Reviews: Review of “Sandman”, series by Allan Heinberg based on the graphic novel by Neil Gaiman (Netflix)

Failed transposition of the famous work published from the end of the ’80s to the mid-’90s.

Sandman (The Sandman, United States/2022). Showrunner: Allan Heinberg. Direction: Jamie Childs, Andrés Baiz, Louise Hooper, Mairzee Almas, Mike Barker and Coralie Fargeat. Screenplay: David S. Goyer and Allan Heinberg, based on the graphic novel by Neil Gaiman. Cast: Tom Sturridge, Gwendoline Christie, Sanjeev Bhaskar, Amid Chaudry, Charles Dance, Boyd Holbrook, Vivienne Acheampong, Kirby Howell-Baptiste, Mason Alexander Park, Donna Preston, Jenna Coleman, Niamh Walsh, and Joely Richardson. Cinematography: Will Baldy and George Steel. Duration: eleven chapters of 45 minutes. Available on Netflix from Friday, August 5.

If Netflix’s new directive to end “vanity projects” to dedicate efforts to “less content, but bigger and better” is going to imply that from now on its series and movies will resemble Sandman, we are baked. Considered impossible to film since the publication of its first installments in 1989, the “almost” homonymous comic (the Latin American title erased the “The” prior to Sandman original) comes to streaming through a chaotic, confusing transposition and with a degree of solemnity reminiscent of the thousand and one attempts by Warner to provide complexity to the characters from the vignettes.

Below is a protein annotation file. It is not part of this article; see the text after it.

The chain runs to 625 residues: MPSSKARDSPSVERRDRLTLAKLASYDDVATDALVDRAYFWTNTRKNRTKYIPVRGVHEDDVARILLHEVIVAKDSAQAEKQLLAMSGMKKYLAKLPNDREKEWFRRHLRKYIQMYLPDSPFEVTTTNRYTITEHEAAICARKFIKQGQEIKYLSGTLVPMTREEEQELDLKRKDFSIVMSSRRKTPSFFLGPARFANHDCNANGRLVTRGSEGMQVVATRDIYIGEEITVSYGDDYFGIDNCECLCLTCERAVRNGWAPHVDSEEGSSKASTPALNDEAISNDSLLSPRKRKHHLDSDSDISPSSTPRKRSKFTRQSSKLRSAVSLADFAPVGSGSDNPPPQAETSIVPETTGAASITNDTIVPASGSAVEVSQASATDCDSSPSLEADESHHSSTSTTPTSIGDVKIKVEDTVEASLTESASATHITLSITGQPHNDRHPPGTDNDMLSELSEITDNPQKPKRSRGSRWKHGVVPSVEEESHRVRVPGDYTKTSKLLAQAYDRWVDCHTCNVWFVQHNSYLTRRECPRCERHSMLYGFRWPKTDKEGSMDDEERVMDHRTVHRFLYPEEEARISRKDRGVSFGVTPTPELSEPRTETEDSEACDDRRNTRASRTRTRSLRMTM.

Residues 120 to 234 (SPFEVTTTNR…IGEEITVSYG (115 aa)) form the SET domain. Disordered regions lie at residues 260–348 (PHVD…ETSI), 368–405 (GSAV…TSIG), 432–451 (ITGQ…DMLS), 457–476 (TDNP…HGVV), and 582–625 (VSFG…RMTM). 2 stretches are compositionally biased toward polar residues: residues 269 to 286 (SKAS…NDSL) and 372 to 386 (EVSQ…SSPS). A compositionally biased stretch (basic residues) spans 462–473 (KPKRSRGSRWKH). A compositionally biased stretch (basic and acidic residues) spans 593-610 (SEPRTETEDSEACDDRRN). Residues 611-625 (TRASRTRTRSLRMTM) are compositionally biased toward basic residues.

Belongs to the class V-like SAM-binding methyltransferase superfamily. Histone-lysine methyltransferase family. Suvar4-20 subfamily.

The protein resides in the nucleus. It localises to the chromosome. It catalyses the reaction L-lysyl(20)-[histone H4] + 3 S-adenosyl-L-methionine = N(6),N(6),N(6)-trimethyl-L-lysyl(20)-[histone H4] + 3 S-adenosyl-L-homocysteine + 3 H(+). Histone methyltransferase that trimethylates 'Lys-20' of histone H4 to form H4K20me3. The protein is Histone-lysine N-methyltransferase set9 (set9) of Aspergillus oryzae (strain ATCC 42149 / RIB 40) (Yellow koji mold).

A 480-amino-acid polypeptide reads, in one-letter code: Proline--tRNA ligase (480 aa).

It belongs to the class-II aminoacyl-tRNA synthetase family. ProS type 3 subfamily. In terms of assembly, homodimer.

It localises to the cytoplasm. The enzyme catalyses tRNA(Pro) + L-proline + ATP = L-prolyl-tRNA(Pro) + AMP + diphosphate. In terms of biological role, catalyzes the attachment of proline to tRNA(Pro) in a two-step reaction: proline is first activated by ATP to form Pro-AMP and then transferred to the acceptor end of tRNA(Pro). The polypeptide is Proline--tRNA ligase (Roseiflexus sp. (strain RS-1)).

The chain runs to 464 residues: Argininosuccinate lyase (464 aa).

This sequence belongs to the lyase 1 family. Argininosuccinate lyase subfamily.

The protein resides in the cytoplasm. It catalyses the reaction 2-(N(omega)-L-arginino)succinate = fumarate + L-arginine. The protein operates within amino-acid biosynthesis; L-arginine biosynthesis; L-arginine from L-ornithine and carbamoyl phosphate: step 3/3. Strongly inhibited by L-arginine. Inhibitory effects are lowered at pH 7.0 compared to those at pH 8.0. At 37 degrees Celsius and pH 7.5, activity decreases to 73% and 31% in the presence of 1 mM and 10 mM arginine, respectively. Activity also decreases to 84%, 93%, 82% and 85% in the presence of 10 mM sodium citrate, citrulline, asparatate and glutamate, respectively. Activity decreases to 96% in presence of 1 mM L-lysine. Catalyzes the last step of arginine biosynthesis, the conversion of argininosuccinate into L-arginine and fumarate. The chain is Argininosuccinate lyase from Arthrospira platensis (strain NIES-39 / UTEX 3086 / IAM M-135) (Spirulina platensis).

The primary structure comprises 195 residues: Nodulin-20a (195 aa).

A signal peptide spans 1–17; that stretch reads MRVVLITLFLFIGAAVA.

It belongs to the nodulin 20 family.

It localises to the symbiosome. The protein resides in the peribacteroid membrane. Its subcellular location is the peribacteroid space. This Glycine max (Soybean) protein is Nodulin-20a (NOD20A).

Neil Gaiman’s graphic novel is from the same era as v for Vendetta Y The Dark Knight, a time when DC opted for a battery of projects aimed at a mostly adult audience. Of course, this is not the case with this series that liquefies all complexity in order to satisfy the greatest possible number of audiences, as the algorithms dictate.

The Sandman of the title, also called Morpheus, is the Dream King, a god with the ability to materialize dreams, but also nightmares. In the first episode, a spell to bring the dead back to life ends him (Tom Sturridge, with an emo imprint reminiscent of Robert Pattinson’s pale, languid, insipid vampire in Twilight) trapped in a capsule. When the matter is resolved and he finds his place of origin, Daydream, downtrodden due to his absence, will set to work to try to restore order.

The problem is that for that he needs three elements that were taken from him on Earth: a bag of sand, a magic stone and a mask very similar to the gas masks they used in the First World War. Another pass of magic through, and Sandman will know where his things are, thus beginning a long journey to recover it.

The graphic novel was considered unfilmable, basically, because of the ramifications of its story and its multiple scenarios in different worlds, each one with its particularities. Here everything is solved by focusing mostly each chapter on a different subplot and (re)loading the special effects screen, to the point that there does not seem to be a scene filmed without a green cloth in the background.

Beyond the fact that its chapters are very different from each other, its serious and sepulchral dialogues, its protagonist with less charisma than the arena he is looking for and a convoluted development mean that the series ends up being a victim of its own ambitions of transcendence.

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